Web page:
Note: An audio clip from Saturday Night Live describes a fake product called the "Mom Translator."
That’s a clip from Saturday Night Live. And maybe we can all relate. I know I can. Although I blame my namenesia on the fact that I don’t watch television.
But recalling famous people’s names might give us clues to early detection of Alzheimer’s. According to a recent study in the Canadian Journal on Aging.
The inability to remember names is called anomia and it’s a top complaint of older folks. (And me.) The researchers wanted to find out first if there’s a difference in remembering names and other biographical information (also known as semantic memory.)
So they tested the memories of 117 healthy 60 to 91 year-olds. And they found that the ability to put a name to a photo of a famous person declines with age. But semantic memory, which includes biographical info, like knowing that George Bush was a U.S. President, remains unaffected by age.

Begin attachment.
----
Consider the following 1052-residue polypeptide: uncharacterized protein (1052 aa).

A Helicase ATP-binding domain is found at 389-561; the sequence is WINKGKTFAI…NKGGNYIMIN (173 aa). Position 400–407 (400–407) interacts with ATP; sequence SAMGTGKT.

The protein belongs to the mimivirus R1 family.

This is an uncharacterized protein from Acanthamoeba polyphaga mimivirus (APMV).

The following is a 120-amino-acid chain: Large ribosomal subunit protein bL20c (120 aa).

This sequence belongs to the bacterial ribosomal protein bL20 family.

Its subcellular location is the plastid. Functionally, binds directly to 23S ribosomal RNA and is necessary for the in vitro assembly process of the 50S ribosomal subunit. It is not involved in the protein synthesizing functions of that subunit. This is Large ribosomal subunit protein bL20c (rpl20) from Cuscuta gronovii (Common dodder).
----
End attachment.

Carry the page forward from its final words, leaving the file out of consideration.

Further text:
And here’s a neat finding: older people have an easier time recalling semantic details when provided a name, as opposed to a photo of the person. Presumably because names are consistent but faces change.
In a second study the same researchers found that patients with cognitive impairment and early Alzheimer’s are significantly less able to remember famous names. But unlike healthy elders, their semantic memories are also significantly compromised.
The researchers say that a semantic memory test could become a clinical tool to detect those at risk of early Alzheimer’s. Intervention could help keep them in the name game.